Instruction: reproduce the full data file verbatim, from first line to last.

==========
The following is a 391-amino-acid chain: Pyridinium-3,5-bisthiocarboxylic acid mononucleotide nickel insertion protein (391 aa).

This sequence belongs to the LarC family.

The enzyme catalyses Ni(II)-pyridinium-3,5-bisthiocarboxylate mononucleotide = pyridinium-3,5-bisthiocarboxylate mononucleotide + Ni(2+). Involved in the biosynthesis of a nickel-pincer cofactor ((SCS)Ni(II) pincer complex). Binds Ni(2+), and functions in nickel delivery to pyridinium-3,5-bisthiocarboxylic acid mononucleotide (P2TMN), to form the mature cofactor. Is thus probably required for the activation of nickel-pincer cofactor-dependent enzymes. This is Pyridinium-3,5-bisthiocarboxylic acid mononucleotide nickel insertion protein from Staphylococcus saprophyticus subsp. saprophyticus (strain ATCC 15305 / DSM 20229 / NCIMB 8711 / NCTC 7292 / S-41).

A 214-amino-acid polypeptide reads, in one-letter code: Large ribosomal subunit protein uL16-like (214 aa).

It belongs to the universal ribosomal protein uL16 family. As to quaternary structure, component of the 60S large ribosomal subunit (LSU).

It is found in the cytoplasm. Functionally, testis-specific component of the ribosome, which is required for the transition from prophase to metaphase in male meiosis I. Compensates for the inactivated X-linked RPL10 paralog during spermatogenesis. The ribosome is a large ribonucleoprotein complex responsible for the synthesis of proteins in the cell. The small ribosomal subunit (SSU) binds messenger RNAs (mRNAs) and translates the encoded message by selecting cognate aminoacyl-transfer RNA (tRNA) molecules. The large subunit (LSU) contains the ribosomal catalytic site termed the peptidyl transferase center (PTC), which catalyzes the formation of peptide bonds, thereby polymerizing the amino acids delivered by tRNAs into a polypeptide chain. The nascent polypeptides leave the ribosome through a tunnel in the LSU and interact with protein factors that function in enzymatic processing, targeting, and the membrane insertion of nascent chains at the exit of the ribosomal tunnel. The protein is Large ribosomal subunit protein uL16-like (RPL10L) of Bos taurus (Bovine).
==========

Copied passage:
The following is a 391-amino-acid chain: Pyridinium-3,5-bisthiocarboxylic acid mononucleotide nickel insertion protein (391 aa).

This sequence belongs to the LarC family.

The enzyme catalyses Ni(II)-pyridinium-3,5-bisthiocarboxylate mononucleotide = pyridinium-3,5-bisthiocarboxylate mononucleotide + Ni(2+). Involved in the biosynthesis of a nickel-pincer cofactor ((SCS)Ni(II) pincer complex). Binds Ni(2+), and functions in nickel delivery to pyridinium-3,5-bisthiocarboxylic acid mononucleotide (P2TMN), to form the mature cofactor. Is thus probably required for the activation of nickel-pincer cofactor-dependent enzymes. This is Pyridinium-3,5-bisthiocarboxylic acid mononucleotide nickel insertion protein from Staphylococcus saprophyticus subsp. saprophyticus (strain ATCC 15305 / DSM 20229 / NCIMB 8711 / NCTC 7292 / S-41).

A 214-amino-acid polypeptide reads, in one-letter code: Large ribosomal subunit protein uL16-like (214 aa).

It belongs to the universal ribosomal protein uL16 family. As to quaternary structure, component of the 60S large ribosomal subunit (LSU).

It is found in the cytoplasm. Functionally, testis-specific component of the ribosome, which is required for the transition from prophase to metaphase in male meiosis I. Compensates for the inactivated X-linked RPL10 paralog during spermatogenesis. The ribosome is a large ribonucleoprotein complex responsible for the synthesis of proteins in the cell. The small ribosomal subunit (SSU) binds messenger RNAs (mRNAs) and translates the encoded message by selecting cognate aminoacyl-transfer RNA (tRNA) molecules. The large subunit (LSU) contains the ribosomal catalytic site termed the peptidyl transferase center (PTC), which catalyzes the formation of peptide bonds, thereby polymerizing the amino acids delivered by tRNAs into a polypeptide chain. The nascent polypeptides leave the ribosome through a tunnel in the LSU and interact with protein factors that function in enzymatic processing, targeting, and the membrane insertion of nascent chains at the exit of the ribosomal tunnel. The protein is Large ribosomal subunit protein uL16-like (RPL10L) of Bos taurus (Bovine).